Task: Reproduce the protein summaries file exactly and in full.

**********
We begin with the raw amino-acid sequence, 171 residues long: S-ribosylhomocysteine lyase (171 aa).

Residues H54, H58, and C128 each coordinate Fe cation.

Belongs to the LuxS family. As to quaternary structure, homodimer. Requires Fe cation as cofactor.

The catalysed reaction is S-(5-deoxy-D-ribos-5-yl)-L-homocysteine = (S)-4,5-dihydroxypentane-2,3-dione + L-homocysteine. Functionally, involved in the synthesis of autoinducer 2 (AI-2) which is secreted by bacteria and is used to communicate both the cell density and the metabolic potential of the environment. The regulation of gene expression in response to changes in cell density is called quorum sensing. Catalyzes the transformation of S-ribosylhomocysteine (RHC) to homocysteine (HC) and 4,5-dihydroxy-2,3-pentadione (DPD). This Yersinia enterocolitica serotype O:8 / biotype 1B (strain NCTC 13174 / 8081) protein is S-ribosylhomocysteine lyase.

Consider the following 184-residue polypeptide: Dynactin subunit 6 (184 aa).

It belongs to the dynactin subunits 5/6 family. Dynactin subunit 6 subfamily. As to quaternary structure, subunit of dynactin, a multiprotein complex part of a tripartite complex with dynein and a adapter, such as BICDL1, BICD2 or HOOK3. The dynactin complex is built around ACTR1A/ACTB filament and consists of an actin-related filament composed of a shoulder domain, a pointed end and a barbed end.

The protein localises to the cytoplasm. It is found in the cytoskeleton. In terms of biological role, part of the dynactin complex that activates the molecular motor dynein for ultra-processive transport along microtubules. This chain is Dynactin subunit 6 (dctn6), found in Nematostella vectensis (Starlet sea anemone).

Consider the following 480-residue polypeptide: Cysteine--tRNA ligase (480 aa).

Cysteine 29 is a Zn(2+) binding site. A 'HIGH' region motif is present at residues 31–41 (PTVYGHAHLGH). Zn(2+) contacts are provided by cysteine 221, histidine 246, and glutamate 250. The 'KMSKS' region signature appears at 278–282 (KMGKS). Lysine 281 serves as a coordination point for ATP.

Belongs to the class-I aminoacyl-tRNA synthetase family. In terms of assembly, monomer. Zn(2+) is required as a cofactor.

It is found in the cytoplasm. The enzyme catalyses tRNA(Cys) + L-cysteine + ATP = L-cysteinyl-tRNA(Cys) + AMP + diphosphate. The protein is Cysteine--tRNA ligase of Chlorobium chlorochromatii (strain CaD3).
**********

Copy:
We begin with the raw amino-acid sequence, 171 residues long: S-ribosylhomocysteine lyase (171 aa).

Residues H54, H58, and C128 each coordinate Fe cation.

Belongs to the LuxS family. As to quaternary structure, homodimer. Requires Fe cation as cofactor.

The catalysed reaction is S-(5-deoxy-D-ribos-5-yl)-L-homocysteine = (S)-4,5-dihydroxypentane-2,3-dione + L-homocysteine. Functionally, involved in the synthesis of autoinducer 2 (AI-2) which is secreted by bacteria and is used to communicate both the cell density and the metabolic potential of the environment. The regulation of gene expression in response to changes in cell density is called quorum sensing. Catalyzes the transformation of S-ribosylhomocysteine (RHC) to homocysteine (HC) and 4,5-dihydroxy-2,3-pentadione (DPD). This Yersinia enterocolitica serotype O:8 / biotype 1B (strain NCTC 13174 / 8081) protein is S-ribosylhomocysteine lyase.

Consider the following 184-residue polypeptide: Dynactin subunit 6 (184 aa).

It belongs to the dynactin subunits 5/6 family. Dynactin subunit 6 subfamily. As to quaternary structure, subunit of dynactin, a multiprotein complex part of a tripartite complex with dynein and a adapter, such as BICDL1, BICD2 or HOOK3. The dynactin complex is built around ACTR1A/ACTB filament and consists of an actin-related filament composed of a shoulder domain, a pointed end and a barbed end.

The protein localises to the cytoplasm. It is found in the cytoskeleton. In terms of biological role, part of the dynactin complex that activates the molecular motor dynein for ultra-processive transport along microtubules. This chain is Dynactin subunit 6 (dctn6), found in Nematostella vectensis (Starlet sea anemone).

Consider the following 480-residue polypeptide: Cysteine--tRNA ligase (480 aa).

Cysteine 29 is a Zn(2+) binding site. A 'HIGH' region motif is present at residues 31–41 (PTVYGHAHLGH). Zn(2+) contacts are provided by cysteine 221, histidine 246, and glutamate 250. The 'KMSKS' region signature appears at 278–282 (KMGKS). Lysine 281 serves as a coordination point for ATP.

Belongs to the class-I aminoacyl-tRNA synthetase family. In terms of assembly, monomer. Zn(2+) is required as a cofactor.

It is found in the cytoplasm. The enzyme catalyses tRNA(Cys) + L-cysteine + ATP = L-cysteinyl-tRNA(Cys) + AMP + diphosphate. The protein is Cysteine--tRNA ligase of Chlorobium chlorochromatii (strain CaD3).